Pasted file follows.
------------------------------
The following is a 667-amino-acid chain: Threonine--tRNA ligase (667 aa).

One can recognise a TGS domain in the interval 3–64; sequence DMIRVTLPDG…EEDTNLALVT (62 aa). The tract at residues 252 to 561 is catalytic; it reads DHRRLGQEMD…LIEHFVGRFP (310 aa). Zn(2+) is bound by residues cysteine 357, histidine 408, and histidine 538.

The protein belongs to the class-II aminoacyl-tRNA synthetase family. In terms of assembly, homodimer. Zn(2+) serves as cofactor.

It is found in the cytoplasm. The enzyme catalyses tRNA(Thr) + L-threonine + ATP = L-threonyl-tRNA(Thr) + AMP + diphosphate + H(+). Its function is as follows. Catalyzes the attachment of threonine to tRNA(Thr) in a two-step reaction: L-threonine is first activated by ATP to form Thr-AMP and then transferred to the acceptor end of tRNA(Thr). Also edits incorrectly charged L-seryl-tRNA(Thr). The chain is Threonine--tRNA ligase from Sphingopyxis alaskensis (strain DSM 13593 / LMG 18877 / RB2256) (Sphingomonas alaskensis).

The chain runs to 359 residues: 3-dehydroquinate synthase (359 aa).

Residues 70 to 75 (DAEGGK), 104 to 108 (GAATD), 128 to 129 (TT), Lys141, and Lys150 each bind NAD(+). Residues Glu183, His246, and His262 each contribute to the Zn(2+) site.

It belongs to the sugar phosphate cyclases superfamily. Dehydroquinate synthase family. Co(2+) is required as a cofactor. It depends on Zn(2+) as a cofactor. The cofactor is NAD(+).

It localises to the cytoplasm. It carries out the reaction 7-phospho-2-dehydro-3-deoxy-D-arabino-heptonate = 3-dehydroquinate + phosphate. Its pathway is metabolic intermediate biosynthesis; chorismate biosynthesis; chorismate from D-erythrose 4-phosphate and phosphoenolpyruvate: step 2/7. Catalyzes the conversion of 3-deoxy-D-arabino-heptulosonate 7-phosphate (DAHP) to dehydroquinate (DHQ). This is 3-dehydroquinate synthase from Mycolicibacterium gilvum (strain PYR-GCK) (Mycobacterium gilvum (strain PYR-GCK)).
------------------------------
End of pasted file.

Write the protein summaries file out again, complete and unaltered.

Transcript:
The following is a 667-amino-acid chain: Threonine--tRNA ligase (667 aa).

One can recognise a TGS domain in the interval 3–64; sequence DMIRVTLPDG…EEDTNLALVT (62 aa). The tract at residues 252 to 561 is catalytic; it reads DHRRLGQEMD…LIEHFVGRFP (310 aa). Zn(2+) is bound by residues cysteine 357, histidine 408, and histidine 538.

The protein belongs to the class-II aminoacyl-tRNA synthetase family. In terms of assembly, homodimer. Zn(2+) serves as cofactor.

It is found in the cytoplasm. The enzyme catalyses tRNA(Thr) + L-threonine + ATP = L-threonyl-tRNA(Thr) + AMP + diphosphate + H(+). Its function is as follows. Catalyzes the attachment of threonine to tRNA(Thr) in a two-step reaction: L-threonine is first activated by ATP to form Thr-AMP and then transferred to the acceptor end of tRNA(Thr). Also edits incorrectly charged L-seryl-tRNA(Thr). The chain is Threonine--tRNA ligase from Sphingopyxis alaskensis (strain DSM 13593 / LMG 18877 / RB2256) (Sphingomonas alaskensis).

The chain runs to 359 residues: 3-dehydroquinate synthase (359 aa).

Residues 70 to 75 (DAEGGK), 104 to 108 (GAATD), 128 to 129 (TT), Lys141, and Lys150 each bind NAD(+). Residues Glu183, His246, and His262 each contribute to the Zn(2+) site.

It belongs to the sugar phosphate cyclases superfamily. Dehydroquinate synthase family. Co(2+) is required as a cofactor. It depends on Zn(2+) as a cofactor. The cofactor is NAD(+).

It localises to the cytoplasm. It carries out the reaction 7-phospho-2-dehydro-3-deoxy-D-arabino-heptonate = 3-dehydroquinate + phosphate. Its pathway is metabolic intermediate biosynthesis; chorismate biosynthesis; chorismate from D-erythrose 4-phosphate and phosphoenolpyruvate: step 2/7. Catalyzes the conversion of 3-deoxy-D-arabino-heptulosonate 7-phosphate (DAHP) to dehydroquinate (DHQ). This is 3-dehydroquinate synthase from Mycolicibacterium gilvum (strain PYR-GCK) (Mycobacterium gilvum (strain PYR-GCK)).